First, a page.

The Healthiest Foods for Your Cat

If you’re new to cat ownership, you will soon discover that your feline companions are generally quite particular when it comes to the menu you offer them. Unlike restaurant critics, they tend to speak their minds immediately. But it’s up to you to be a selective chef when shopping for ingredients to make the best choices for your cat’s health. 

 

Ingredients Your Cat Needs:

 

Protein

Because meat proteins are vital for your cat’s health, they should be listed as the first ingredients. Cheaper brands will include substitutes and chemicals. Pet food ingredients are listed in order of weight, so meats full of moisture will tend to be at the top of the list. This can be deceiving when reading a dry food label.

 

Fat

Most cats need a diet high in meat protein to get enough fat. Fat is a concentrated energy source which helps to regulate metabolism, delivers essential fatty acids, helps your cat to absorb nutrients. Some important fatty acids to include in a healthy cat diet are omega-3 and omega-6, which contribute to good immune systems, eyesight, and reproductive health.

 

Taurine

This essential amino acid is generally included in all cat food. Because taurine can’t be synthesized in the body, cats without access to it can suffer tooth decay and blindness. Pet food manufacturers discovered this when cats began to suffer on processed foods that didn’t include enough taurine. But don’t worry, it’s naturally occurring in animal proteins.

 

Arachidonic Acid

Dogs are capable of manufacturing this essential fatty acid, but cats need to get it from their diets. It’s main job it to keep your cat’s gastrointestinal system working.

 

Vitamin A

Because cats are missing the enzyme that turns beta-carotene to the active form of vitamin A, they need to eat “preformed vitamin A”. This specific type is only found in animal products. On the cat food label, you will see it as “retinyl palmitate”.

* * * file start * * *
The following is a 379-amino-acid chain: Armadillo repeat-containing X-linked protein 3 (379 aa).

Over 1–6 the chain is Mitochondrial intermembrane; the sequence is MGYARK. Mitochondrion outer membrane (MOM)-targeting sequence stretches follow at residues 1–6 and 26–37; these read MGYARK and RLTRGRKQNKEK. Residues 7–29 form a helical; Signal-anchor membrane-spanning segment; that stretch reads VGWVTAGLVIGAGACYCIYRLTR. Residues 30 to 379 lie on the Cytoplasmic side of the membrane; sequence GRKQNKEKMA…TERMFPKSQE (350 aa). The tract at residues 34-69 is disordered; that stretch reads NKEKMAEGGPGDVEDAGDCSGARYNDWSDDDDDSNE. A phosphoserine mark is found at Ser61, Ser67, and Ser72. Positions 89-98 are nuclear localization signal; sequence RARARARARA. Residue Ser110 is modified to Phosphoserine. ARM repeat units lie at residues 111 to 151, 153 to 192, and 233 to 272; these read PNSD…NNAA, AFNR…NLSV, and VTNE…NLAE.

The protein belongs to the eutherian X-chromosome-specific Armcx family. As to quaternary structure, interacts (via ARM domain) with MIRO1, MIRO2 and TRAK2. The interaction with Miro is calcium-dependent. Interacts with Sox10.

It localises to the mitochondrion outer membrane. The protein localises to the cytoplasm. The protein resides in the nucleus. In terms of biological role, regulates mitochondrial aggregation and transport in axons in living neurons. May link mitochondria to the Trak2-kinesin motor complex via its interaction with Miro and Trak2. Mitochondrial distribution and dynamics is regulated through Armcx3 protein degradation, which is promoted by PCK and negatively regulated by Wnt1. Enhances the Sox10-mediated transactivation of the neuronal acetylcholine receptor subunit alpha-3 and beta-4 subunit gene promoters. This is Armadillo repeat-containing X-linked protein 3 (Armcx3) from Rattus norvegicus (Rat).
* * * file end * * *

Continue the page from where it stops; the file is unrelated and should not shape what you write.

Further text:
Decoding Some Key Terms on Cat Food Labels

healthy cat food is hard to find

 

Guaranteed Analysis

A guaranteed analysis shows a measurement of nutrients by percentage, but it doesn’t guarantee the quality of the ingredients. As is the case when reading any label’s claims, it’s best to do your own research. Pet food brands aren’t required to list quality control information, so don’t hesitate to contact the company directly.

 

Nutritional Adequacy Statement

Look for the phrase “This food is complete and balanced for adult cats”, known as a nutritional adequacy statement, to select an age-appropriate food.

 

By-Products

This is a tricky one. Although the word can carry a bad reputation, a by-product often comes in the form of a nutrition-rich animal organ, and is not necessarily less healthy than other meat. Some by-products are very low in nutrition, however, and their quality is generally relative to the quality of the brand.

 

Ingredient Order

If a cat food tin claims to have just one ingredient, -beef, for example- it will contain 95% beef. If, on the other hand, beef is accompanied by the word “dinner”, “entrée”, or “platter”, its contents must be at least 25% beef. The claim “With Beef” needs only contain 3% of it, and for “Beef Flavor”, only enough to be tasted.

 

Is it “Gourmet”?

Don’t place so much importance on terms like “natural” or “premium”. These words are often advertising tools and are difficult to measure scientifically. Guidelines aren’t yet properly defined for which pet foods quality as “organic”.

 

Wet Food vs. Dry Food

 Setting out a bowl of dry food for your cat to graze at all hours is convenient and affordable, but it may result in some costly vet bills down the line. A diet of only dry food can increase the risk of diabetes, weight gain, urinary tract issues, and others.

 A regular schedule of wet meals is a good way to help your cat maintain a healthy weight, and its high moisture content serves cats who don’t drink enough water. It also allows you to watch for eating habits and reactions to certain items first-hand.

 

Special Orders

A good vet is key in order to identify any special dietary needs you cat may have. These particular restrictions may take years of trial and error to figure out. Many of these feline issues are similar to the diabetes, blood sugar, and urinary tract issues that humans face as well.

Pay close attention to changes in your cat’s behavior and health. Listening to this feedback is a great way to inform your choices as you seek the healthiest diet for your cat. 

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